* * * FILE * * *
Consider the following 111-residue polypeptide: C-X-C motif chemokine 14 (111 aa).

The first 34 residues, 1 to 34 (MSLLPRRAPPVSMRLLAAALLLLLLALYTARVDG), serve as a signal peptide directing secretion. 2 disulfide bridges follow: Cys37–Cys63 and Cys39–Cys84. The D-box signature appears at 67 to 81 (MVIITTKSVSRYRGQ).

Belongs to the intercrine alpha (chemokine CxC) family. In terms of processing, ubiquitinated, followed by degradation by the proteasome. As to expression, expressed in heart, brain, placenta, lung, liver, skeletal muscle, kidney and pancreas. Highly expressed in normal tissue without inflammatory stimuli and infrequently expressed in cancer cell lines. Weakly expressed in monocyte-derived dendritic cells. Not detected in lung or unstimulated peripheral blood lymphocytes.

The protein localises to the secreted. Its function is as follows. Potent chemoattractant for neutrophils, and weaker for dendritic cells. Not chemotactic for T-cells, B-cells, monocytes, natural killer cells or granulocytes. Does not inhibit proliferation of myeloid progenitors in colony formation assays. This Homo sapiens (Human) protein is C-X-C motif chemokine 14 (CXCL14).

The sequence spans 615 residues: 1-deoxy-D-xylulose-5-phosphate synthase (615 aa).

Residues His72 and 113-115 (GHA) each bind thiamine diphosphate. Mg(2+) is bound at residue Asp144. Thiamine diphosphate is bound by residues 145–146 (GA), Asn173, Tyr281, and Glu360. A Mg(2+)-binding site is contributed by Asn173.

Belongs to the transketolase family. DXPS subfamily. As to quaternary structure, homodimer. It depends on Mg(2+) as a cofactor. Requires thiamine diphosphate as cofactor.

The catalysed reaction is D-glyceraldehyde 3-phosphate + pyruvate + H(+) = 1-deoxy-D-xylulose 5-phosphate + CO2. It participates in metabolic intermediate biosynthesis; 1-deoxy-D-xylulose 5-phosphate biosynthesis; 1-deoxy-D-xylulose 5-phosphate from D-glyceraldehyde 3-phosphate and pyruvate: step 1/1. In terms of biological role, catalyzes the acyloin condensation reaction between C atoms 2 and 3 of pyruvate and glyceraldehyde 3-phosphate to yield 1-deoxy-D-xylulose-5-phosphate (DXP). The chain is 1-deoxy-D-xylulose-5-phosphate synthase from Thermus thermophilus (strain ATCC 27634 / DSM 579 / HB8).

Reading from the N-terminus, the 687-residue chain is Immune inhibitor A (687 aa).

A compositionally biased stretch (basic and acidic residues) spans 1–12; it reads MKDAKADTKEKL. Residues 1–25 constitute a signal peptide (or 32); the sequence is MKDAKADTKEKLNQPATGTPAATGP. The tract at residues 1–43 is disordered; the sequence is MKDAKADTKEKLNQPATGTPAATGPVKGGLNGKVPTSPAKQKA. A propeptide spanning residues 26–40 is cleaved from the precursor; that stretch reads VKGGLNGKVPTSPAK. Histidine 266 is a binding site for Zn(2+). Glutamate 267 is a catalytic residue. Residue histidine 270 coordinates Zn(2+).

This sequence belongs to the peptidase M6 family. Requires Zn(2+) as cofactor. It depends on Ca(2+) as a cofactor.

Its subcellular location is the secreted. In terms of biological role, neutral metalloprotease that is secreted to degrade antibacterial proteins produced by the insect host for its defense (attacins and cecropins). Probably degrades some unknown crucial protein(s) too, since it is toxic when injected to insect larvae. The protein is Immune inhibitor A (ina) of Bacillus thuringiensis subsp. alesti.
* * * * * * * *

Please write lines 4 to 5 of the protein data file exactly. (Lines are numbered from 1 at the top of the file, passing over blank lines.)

The protein localises to the secreted. Its function is as follows. Potent chemoattractant for neutrophils, and weaker for dendritic cells. Not chemotactic for T-cells, B-cells, monocytes, natural killer cells or granulocytes. Does not inhibit proliferation of myeloid progenitors in colony formation assays. This Homo sapiens (Human) protein is C-X-C motif chemokine 14 (CXCL14).

The sequence spans 615 residues: 1-deoxy-D-xylulose-5-phosphate synthase (615 aa).